“What’s exciting and innovative is that they layer on, with this curriculum, this idea of, ‘How do we support [students] emotionally and behaviorally?’ because we know one of the biggest buffers against all these negative things including coming out of the trauma of the pandemic is positive relationships,” Garefino said.
Karla Ramirez, a recent KSU alumna who works as the clinical case manager for the grant, said her focus on somatic psychology, which deals with the nervous system’s response to activities people do during their daily lives, is well-suited to the social-emotional learning dimension of Fast Start.
“All of this just syncs so well because it’s all connected and it’s being able to provide the new or future teachers with the right skills so they can manage what they’re encountering in the classroom,” Ramirez said. “I think that’s something that is so beautiful, is that we’re working in this two-generation approach.”
Students become teachers
At-risk elementary schoolers are not the only ones learning plenty at Fast Start. The undergraduate students who teach are also acquiring skills meant to help them in their future careers.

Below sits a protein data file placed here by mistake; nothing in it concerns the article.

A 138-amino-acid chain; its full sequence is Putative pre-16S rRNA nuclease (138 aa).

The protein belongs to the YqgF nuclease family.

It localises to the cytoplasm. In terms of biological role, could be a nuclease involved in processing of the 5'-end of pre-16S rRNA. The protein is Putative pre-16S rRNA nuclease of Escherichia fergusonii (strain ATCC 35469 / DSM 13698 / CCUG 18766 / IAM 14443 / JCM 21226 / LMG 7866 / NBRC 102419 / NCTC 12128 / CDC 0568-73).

Erik Vu, a rising senior from the city of Riverdale studying elementary education, has known he wants to be a teacher for some time, so when the opportunity to teach through Fast Start presented itself, he took full advantage. Thus far, Vu has been struck by the diversity in experiences among his students.
“After being in the classroom, it’s a huge eye-opener that the kids come with a lot of different experiences of what they know, and so when you’re making lesson plans, it has to be changed up a little to help support students at different levels depending on their reading level, their writing skills,” Vu said.
Aguilar’s own experiences growing up in Kennesaw have informed her pursuit of a career in education: she wants to be the Latina teacher that she never had for students with a Latino heritage.